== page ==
Tuesday, October 27, 2015

Never say never...

But I would (probably) never homeschool. And yet, I am taking on the responsibility, more so this year than last, to oversee his 'homework' and to be an active collaborator in what he brings home. I intuit what he is reluctant to do, what he professes not to be good at, and seek strategies to show him that he CAN learn, to celebrate successes, and to mark progress.

Most of all, I seek to pass responsibility to him, so he becomes more and more a self-starter, a problem-solver, an independent thinker, and someone who knows how he is best able to learn.

At home we have the luxury of time: to try different approaches towards a topic or text, to supplement learning, and to branch off into a different area. I am continually impressed that his teachers are able to impart knowledge and skills, but it also falls short - there is more that can be done at home/outside of school, and should be.

From what I've seen so far, school will provide the basics, but education, the kind that matters, truly is a self-directed lifelong pursuit.


Tyler has always tread lightly, seeking to walk in others' shoes. At 5 years old, he says to me in frustration, "How do you think I feel? How do you think that makes me feel?" This is pretty sophisticated for a senior kindergarten child. Then again, he has counseled his 3 year old sister on why it isn't fair to SHOW you have a favourite, and why you can't just show love to one person, or to one person more than other. He tells her, "you need to love other people too, or they feel left out." He has a child's sense of fairness - when given a gift at school, he will save some to bring back to his sister.

He is cheerful at school pick-up, but sometimes hours later will reveal some interpersonal conflict that troubled him. I know I am privileged to be taken into confidence, so I try to listen first of all, take his lead, and help him work out how he feels and might do. And, unfailingly, take his side. The classroom and playground can be rough and loose, and some days, I need to let him transition back to home life, and even to build him back to the child I see, the one who is loving and loveable.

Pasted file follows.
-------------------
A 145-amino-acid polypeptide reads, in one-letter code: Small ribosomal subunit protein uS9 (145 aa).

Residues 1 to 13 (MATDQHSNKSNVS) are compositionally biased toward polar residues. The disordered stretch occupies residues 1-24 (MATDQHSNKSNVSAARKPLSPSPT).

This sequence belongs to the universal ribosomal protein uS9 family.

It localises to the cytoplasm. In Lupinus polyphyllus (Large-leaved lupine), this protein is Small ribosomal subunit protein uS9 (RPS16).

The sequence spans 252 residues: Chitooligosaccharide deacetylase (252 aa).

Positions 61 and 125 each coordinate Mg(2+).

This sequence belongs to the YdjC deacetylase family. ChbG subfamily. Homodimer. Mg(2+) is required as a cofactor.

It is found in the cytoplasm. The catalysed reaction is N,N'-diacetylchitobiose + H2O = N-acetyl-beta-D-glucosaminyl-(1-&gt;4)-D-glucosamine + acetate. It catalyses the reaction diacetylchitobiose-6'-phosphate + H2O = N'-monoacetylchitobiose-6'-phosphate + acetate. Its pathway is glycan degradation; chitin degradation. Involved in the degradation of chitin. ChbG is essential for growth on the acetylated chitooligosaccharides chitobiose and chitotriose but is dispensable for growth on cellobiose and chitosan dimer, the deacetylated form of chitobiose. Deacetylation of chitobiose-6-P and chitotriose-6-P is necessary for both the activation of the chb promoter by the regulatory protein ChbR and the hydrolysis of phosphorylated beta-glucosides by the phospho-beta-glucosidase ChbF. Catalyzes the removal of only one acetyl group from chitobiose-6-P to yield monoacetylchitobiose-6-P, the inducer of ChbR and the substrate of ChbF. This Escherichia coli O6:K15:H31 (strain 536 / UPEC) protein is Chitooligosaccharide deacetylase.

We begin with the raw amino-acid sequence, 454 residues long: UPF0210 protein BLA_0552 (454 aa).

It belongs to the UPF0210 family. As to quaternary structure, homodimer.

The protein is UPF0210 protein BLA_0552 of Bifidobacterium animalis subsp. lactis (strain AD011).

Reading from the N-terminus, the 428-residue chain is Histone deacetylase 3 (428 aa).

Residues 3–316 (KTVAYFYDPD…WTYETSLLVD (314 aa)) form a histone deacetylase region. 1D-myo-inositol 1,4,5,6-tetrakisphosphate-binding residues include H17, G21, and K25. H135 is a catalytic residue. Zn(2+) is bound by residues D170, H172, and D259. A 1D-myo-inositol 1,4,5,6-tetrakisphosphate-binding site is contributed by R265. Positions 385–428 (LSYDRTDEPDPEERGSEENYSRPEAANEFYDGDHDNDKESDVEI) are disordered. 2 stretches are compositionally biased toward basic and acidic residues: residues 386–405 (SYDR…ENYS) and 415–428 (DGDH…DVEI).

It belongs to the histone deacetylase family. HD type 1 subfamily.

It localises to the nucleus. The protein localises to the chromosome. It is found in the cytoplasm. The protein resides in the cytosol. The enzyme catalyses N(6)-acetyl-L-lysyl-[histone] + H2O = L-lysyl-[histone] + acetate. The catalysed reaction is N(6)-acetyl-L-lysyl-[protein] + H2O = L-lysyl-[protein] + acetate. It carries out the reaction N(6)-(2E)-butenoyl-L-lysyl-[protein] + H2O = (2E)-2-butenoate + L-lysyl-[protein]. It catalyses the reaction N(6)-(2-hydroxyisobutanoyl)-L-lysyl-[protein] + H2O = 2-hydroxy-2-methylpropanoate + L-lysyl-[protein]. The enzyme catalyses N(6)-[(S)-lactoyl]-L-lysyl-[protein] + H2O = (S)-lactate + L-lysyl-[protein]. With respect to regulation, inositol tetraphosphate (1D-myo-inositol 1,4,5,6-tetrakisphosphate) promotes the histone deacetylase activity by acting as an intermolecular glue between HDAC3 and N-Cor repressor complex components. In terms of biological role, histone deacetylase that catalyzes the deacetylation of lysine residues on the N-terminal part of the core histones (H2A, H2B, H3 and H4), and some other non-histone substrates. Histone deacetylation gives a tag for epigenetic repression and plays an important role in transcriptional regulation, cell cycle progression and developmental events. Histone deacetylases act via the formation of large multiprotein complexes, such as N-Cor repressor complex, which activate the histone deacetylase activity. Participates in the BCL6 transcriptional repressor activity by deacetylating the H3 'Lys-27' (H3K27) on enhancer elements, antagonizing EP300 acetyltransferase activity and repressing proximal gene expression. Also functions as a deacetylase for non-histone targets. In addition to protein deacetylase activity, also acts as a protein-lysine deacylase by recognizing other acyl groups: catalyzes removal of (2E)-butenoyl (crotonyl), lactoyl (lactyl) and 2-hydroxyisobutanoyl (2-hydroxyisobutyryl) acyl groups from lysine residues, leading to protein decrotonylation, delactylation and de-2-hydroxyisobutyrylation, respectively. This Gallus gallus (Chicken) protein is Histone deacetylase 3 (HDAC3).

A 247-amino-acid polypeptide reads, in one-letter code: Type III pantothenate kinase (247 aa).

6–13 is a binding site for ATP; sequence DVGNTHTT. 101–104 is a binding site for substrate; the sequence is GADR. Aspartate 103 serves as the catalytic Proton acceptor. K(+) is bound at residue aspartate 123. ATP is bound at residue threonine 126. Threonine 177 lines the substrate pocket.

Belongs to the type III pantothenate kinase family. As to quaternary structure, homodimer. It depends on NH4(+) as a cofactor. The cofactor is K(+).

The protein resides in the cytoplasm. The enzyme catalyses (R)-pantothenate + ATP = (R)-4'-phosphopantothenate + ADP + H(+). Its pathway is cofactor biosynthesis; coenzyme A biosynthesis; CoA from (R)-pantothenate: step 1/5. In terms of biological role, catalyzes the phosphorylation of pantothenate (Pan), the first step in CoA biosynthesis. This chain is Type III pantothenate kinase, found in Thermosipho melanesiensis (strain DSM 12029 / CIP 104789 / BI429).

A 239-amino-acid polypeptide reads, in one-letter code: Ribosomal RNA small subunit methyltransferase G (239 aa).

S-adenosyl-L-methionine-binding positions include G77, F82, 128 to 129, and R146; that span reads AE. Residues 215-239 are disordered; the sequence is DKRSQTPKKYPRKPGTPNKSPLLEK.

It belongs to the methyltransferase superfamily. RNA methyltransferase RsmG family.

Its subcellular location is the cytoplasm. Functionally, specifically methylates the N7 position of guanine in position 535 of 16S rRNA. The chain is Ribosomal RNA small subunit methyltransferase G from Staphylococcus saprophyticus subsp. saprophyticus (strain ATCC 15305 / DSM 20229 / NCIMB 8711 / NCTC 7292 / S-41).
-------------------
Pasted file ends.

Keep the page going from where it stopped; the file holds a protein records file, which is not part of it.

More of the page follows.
He is more observant, socially savvy, and has more experience with his peers this year. It also means he might be more vulnerable to having his feelings hurt, whereas last year he may not have noticed slights or how kids close ranks and can be fickle. I see the ebb and flow of his own attachments - they reveal themselves in a daily-changing birthday invite list.

He recognizes when being sick gives him a reprieve. He takes a day off school and it stands in also as a mental health break. I will give him these through his school career. If adults can have autonomy at work, and can plan vacation, so too kids should be able to escape sometimes from routine.

He is sensitive, and if nurtured, makes up his nature, and what makes him whole. I will help him protect this, the thing that will keep him open to the world, and to others. If he can be sensitive and remain optimistic, it will turn into a gift he can give: to reflect others back to themselves, to be a negotiator, an encourager, a peacemaker, a teacher/coach/mentor. If he can remain self-aware and confident, he can pursue happiness and purpose/meaning in life.

The older he gets, the better I learn what prayers to pray over him.